To such a profession, and to such individuals as we have here described, a school of scientific jurisprudence, dealing, not with the narrower professional learning only, but with philosophy, history, politics, and economics, and this not in the abstract forms in which they are suitable subjects for academical prelection, but in their more immediate applications to the existing conditions of English life, offers advantages so great, so obvious and so readily attainable, that few things, as we have said, are more mysterious than that they should have failed for ages to secure them. Apart from all more material advantages, it is obvious that such a scientific nucleus would vastly enrich and beautify the life even of those who did not directly participate in the labours which it engendered, and increase their value in the eyes of the rest of the community. The gown and the coif would regain the reverence which they owed originally to the general intellectual pre-eminence of their wearers, quite as much as to their special skill. Why then has it not been created ?

Many immediate answers might be given; but the ultimate answer lies in peculiarities of our national character so strange as to be inconceivable to foreigners, and so deepseated and familiar as generally to escape our own observation altogether. To define them, or to trace them to their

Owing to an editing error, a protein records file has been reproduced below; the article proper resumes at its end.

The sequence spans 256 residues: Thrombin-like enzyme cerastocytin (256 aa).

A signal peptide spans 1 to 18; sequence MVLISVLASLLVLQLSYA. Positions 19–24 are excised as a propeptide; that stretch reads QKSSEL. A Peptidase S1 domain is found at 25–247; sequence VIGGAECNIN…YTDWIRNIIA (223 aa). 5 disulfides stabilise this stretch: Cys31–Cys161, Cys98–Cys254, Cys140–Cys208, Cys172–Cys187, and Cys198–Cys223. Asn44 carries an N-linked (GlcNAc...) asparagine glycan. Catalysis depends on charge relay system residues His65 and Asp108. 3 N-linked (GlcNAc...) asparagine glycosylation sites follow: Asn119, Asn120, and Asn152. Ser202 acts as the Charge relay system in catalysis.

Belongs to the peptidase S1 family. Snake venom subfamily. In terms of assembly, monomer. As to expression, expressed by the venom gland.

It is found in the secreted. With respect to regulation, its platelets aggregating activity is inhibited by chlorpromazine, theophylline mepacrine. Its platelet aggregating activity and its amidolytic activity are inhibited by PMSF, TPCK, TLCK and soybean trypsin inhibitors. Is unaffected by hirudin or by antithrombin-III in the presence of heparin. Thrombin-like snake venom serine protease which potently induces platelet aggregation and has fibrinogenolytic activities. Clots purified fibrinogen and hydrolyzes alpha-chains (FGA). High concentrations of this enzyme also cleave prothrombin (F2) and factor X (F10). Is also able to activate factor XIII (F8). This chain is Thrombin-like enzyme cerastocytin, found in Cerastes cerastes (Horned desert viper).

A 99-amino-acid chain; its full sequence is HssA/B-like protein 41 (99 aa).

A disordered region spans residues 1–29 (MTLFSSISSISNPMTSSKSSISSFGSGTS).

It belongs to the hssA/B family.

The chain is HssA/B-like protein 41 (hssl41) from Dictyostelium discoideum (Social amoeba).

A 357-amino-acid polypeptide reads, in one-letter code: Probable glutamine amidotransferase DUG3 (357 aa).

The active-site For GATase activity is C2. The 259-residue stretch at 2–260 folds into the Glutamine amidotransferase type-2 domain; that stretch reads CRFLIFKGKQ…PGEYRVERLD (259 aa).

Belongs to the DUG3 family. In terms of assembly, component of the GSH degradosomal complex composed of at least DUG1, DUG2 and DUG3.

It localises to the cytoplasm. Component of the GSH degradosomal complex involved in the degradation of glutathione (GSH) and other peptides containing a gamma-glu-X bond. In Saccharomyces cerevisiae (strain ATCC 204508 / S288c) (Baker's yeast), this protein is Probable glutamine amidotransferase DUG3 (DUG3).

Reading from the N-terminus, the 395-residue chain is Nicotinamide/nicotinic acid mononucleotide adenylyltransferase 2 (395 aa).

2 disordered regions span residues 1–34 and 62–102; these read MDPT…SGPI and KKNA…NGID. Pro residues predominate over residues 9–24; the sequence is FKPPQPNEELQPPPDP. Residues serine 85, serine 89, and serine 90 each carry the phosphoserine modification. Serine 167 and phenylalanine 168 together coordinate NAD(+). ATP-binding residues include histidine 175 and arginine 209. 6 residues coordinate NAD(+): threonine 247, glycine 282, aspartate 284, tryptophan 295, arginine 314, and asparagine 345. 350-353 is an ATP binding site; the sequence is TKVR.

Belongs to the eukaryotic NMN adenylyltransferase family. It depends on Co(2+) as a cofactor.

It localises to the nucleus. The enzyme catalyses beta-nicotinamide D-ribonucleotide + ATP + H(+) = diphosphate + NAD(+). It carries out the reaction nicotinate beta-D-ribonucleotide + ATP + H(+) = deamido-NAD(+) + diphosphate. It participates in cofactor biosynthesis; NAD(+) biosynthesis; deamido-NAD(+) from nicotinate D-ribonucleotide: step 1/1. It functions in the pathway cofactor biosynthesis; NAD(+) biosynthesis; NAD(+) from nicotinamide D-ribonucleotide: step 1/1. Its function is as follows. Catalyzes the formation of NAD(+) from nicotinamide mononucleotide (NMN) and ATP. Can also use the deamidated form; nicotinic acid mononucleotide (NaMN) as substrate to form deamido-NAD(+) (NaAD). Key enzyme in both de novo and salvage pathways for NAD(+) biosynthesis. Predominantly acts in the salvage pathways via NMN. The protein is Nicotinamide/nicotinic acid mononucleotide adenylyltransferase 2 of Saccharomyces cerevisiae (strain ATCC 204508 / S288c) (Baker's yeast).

historical, ethnological, and other sources, is impossible here ; but perhaps they may be described as a sort of vague terror for the systematical and reasoned, and a passionate clinging to the immethodical and irrational in our whole social organization. Just as many theologians are afraid to be learned in case they should cease to be pious, so almost all Englishmen are afraid to think or to reason on the laws which govern society, lest they should become convinced of the desirableness of greater freedom, or of the necessity of more perfect order, than is compatible with the constitution of society as it exists, or with what they believe to be British traditions. This propensity, rooted in national temperament and national circumstances, was vastly strengthened by the spectacle which Continental Europe presented towards the close of last century.